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India’s riveting climate story needs to be told to the world, says top environmental professor


<br>India made many similar ambitious declarations–achieving 500 GW non-fossil energy capacity by 2030 to reach 50 per cent of its energy requirements from renewable energy sources by 2030 and also launched the global programme — One Sun, One World, One Grid.

India is also working on certain big projects like the Namami Gange national mission to clean up the river Ganga as well as the National Solar Mission that seeks to make India a global leader in solar energy.

Then there are other big-ticket programmes–like the National Clean Air Programme that seeks to combat air pollution by reducing the concentration of coarse particulate matter (PM10) and fine particles (PM2.5) by at least 20 per cent by 2024. Even the keenly-watched and one of the earliest programmes–Swachch Bharat has contributed much to cleaning up India and improving the lives of people substantially and visibly.

Anjal Prakash, Research Director and adjunct associate professor at the Bharti Institute of Public Policy, Indian School of Business, told India Narrative that India has made robust policies on batling climate change.

“They are one of the best. We are not lacking in policy direction though we can further improve implementation.”

Prakash says that India is doing much more than it is supposed to do.

“Our renewable energy mission and the solar energy mission are doing well. The Railways has an independent plan to achieve Net Zero. It is doing a lot of experimentation in the field of mass transportation, which is good.”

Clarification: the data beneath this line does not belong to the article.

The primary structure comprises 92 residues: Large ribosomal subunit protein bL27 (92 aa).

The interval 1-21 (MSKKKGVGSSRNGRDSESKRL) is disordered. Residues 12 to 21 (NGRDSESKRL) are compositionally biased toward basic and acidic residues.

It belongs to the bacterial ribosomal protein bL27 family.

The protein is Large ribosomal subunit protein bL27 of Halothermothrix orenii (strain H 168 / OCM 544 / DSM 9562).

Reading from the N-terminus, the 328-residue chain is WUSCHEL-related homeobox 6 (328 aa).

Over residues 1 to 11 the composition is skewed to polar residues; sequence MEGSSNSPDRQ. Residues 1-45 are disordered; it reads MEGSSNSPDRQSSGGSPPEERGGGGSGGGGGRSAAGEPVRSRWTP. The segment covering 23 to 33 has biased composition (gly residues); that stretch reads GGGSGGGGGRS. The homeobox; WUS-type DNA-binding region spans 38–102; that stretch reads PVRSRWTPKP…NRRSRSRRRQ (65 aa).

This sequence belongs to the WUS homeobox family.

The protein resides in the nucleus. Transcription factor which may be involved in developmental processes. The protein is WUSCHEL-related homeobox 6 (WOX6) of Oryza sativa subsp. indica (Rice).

He adds that information on many of these programmes needs to be put in the public domain for people to understand these better.

“It is important that we have a climate change communications cell that takes positive stories before the people. Our work has to be projected because we are doing a lot.”

Giving an example, Prakash says that countries in Asia and Africa are looking up to India’s environmental projects and climate change policies. However, they are unable to find India’s work easily.

“If someone could showcase our climate change impact through proper documentation, it would help showcase our work globally.”

With climate change touching different aspects of peoples’ lives, right from women and children to how people live and eat, it is leaving behind its mark on human life.

“I think we should have a separate cell or Ministry which coordinates with other Ministries on advising them how to reduce their carbon footprint in each of their programmes, it will have a wider footprint and impact. This cell can also coordinate with and guide various departments at the state level. One day, all of our Ministries can become Net Zero — enabling India’s transition towards an environment-friendly nation.”

Prakash says that there is so much happening in the country over climate change that “we need to consolidate data to paint a joint picture of what is happening across the country and across various ministries and departments”.

(The content is being carried under an arrangement with indianarrative.com)


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